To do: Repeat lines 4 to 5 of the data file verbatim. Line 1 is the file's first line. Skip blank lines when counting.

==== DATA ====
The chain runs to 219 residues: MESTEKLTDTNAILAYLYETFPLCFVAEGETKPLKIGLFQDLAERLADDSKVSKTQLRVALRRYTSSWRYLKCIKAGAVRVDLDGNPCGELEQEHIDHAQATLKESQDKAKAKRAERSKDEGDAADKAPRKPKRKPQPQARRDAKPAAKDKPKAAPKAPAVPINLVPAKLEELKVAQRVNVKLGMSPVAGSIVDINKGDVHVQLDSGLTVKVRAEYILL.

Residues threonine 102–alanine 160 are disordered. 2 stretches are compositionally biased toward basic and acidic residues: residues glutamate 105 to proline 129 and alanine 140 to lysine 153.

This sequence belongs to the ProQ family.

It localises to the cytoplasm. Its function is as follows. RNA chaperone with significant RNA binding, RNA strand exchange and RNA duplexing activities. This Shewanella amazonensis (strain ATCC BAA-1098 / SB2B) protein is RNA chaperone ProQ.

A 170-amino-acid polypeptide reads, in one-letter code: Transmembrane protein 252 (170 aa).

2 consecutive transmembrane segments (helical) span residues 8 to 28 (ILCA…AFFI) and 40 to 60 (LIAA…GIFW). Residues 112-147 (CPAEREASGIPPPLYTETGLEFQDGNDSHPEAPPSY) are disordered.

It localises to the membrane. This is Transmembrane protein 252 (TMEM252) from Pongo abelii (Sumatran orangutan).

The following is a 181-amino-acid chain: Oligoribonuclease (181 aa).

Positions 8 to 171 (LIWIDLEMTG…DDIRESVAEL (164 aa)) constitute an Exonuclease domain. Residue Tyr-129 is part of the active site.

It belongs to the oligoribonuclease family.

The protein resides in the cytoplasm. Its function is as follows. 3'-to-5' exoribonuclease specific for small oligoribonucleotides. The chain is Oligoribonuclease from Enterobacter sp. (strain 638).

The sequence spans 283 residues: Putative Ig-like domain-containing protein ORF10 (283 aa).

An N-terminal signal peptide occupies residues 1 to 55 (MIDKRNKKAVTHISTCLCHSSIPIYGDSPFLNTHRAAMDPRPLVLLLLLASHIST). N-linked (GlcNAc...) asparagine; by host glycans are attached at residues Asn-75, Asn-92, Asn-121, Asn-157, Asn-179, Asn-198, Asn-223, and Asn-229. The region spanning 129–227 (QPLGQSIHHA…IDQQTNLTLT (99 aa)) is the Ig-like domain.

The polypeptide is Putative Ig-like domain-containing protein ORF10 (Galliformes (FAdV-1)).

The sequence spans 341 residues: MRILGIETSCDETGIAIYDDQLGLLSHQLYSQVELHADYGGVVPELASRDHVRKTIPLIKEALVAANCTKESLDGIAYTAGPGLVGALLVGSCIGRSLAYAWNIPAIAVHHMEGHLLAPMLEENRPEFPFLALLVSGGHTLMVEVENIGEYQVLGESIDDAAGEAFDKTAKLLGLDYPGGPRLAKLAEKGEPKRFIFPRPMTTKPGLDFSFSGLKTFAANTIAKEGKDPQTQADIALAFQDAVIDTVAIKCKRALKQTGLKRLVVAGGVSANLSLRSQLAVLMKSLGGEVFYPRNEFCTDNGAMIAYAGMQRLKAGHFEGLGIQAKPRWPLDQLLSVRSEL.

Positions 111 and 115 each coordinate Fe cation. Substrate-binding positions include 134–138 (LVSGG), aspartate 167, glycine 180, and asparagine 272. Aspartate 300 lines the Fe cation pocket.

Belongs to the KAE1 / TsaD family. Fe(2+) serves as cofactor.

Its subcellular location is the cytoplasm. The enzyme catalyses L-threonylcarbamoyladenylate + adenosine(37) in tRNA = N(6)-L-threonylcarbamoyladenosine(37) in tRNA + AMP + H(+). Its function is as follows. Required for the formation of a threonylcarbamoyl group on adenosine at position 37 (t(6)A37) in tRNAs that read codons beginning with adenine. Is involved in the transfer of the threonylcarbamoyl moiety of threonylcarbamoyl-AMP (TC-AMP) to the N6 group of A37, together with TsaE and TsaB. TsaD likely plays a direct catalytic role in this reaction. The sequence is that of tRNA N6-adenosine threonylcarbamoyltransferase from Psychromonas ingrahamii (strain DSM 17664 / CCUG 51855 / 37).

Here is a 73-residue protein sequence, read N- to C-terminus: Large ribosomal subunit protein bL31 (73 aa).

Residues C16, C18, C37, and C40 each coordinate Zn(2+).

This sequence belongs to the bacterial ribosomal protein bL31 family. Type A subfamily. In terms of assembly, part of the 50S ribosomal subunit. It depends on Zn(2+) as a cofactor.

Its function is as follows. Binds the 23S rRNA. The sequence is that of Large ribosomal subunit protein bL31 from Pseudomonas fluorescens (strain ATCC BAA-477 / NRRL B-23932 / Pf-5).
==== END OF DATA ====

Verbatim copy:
It localises to the cytoplasm. Its function is as follows. RNA chaperone with significant RNA binding, RNA strand exchange and RNA duplexing activities. This Shewanella amazonensis (strain ATCC BAA-1098 / SB2B) protein is RNA chaperone ProQ.

A 170-amino-acid polypeptide reads, in one-letter code: Transmembrane protein 252 (170 aa).